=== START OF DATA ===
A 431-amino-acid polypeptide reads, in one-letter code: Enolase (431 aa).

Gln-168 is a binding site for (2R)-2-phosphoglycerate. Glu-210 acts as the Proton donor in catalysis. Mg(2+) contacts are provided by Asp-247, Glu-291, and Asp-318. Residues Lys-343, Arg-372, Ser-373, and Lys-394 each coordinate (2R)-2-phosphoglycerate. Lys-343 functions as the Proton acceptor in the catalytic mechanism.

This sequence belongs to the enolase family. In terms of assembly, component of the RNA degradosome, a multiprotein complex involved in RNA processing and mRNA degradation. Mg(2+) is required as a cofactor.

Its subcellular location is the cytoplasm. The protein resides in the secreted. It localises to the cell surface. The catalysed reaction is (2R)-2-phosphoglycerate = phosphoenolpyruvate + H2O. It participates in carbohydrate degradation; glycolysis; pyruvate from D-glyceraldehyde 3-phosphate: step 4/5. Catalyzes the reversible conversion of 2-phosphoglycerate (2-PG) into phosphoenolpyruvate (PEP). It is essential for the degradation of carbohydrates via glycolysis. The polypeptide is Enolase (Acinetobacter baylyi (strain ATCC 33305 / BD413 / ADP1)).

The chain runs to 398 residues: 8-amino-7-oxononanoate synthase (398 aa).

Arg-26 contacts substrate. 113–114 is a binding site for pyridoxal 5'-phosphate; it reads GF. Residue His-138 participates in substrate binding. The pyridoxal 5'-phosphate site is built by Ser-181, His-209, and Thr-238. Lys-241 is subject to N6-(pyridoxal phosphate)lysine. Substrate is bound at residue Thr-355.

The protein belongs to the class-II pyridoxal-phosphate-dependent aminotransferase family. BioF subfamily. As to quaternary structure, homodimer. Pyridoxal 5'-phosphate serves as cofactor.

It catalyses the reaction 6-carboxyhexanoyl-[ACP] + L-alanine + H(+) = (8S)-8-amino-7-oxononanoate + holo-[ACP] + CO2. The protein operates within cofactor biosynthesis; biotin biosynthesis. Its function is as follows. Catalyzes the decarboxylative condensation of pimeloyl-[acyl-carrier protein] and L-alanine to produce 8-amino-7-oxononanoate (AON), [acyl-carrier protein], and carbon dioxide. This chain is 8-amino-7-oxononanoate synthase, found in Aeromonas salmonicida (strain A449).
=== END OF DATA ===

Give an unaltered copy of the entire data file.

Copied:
A 431-amino-acid polypeptide reads, in one-letter code: Enolase (431 aa).

Gln-168 is a binding site for (2R)-2-phosphoglycerate. Glu-210 acts as the Proton donor in catalysis. Mg(2+) contacts are provided by Asp-247, Glu-291, and Asp-318. Residues Lys-343, Arg-372, Ser-373, and Lys-394 each coordinate (2R)-2-phosphoglycerate. Lys-343 functions as the Proton acceptor in the catalytic mechanism.

This sequence belongs to the enolase family. In terms of assembly, component of the RNA degradosome, a multiprotein complex involved in RNA processing and mRNA degradation. Mg(2+) is required as a cofactor.

Its subcellular location is the cytoplasm. The protein resides in the secreted. It localises to the cell surface. The catalysed reaction is (2R)-2-phosphoglycerate = phosphoenolpyruvate + H2O. It participates in carbohydrate degradation; glycolysis; pyruvate from D-glyceraldehyde 3-phosphate: step 4/5. Catalyzes the reversible conversion of 2-phosphoglycerate (2-PG) into phosphoenolpyruvate (PEP). It is essential for the degradation of carbohydrates via glycolysis. The polypeptide is Enolase (Acinetobacter baylyi (strain ATCC 33305 / BD413 / ADP1)).

The chain runs to 398 residues: 8-amino-7-oxononanoate synthase (398 aa).

Arg-26 contacts substrate. 113–114 is a binding site for pyridoxal 5'-phosphate; it reads GF. Residue His-138 participates in substrate binding. The pyridoxal 5'-phosphate site is built by Ser-181, His-209, and Thr-238. Lys-241 is subject to N6-(pyridoxal phosphate)lysine. Substrate is bound at residue Thr-355.

The protein belongs to the class-II pyridoxal-phosphate-dependent aminotransferase family. BioF subfamily. As to quaternary structure, homodimer. Pyridoxal 5'-phosphate serves as cofactor.

It catalyses the reaction 6-carboxyhexanoyl-[ACP] + L-alanine + H(+) = (8S)-8-amino-7-oxononanoate + holo-[ACP] + CO2. The protein operates within cofactor biosynthesis; biotin biosynthesis. Its function is as follows. Catalyzes the decarboxylative condensation of pimeloyl-[acyl-carrier protein] and L-alanine to produce 8-amino-7-oxononanoate (AON), [acyl-carrier protein], and carbon dioxide. This chain is 8-amino-7-oxononanoate synthase, found in Aeromonas salmonicida (strain A449).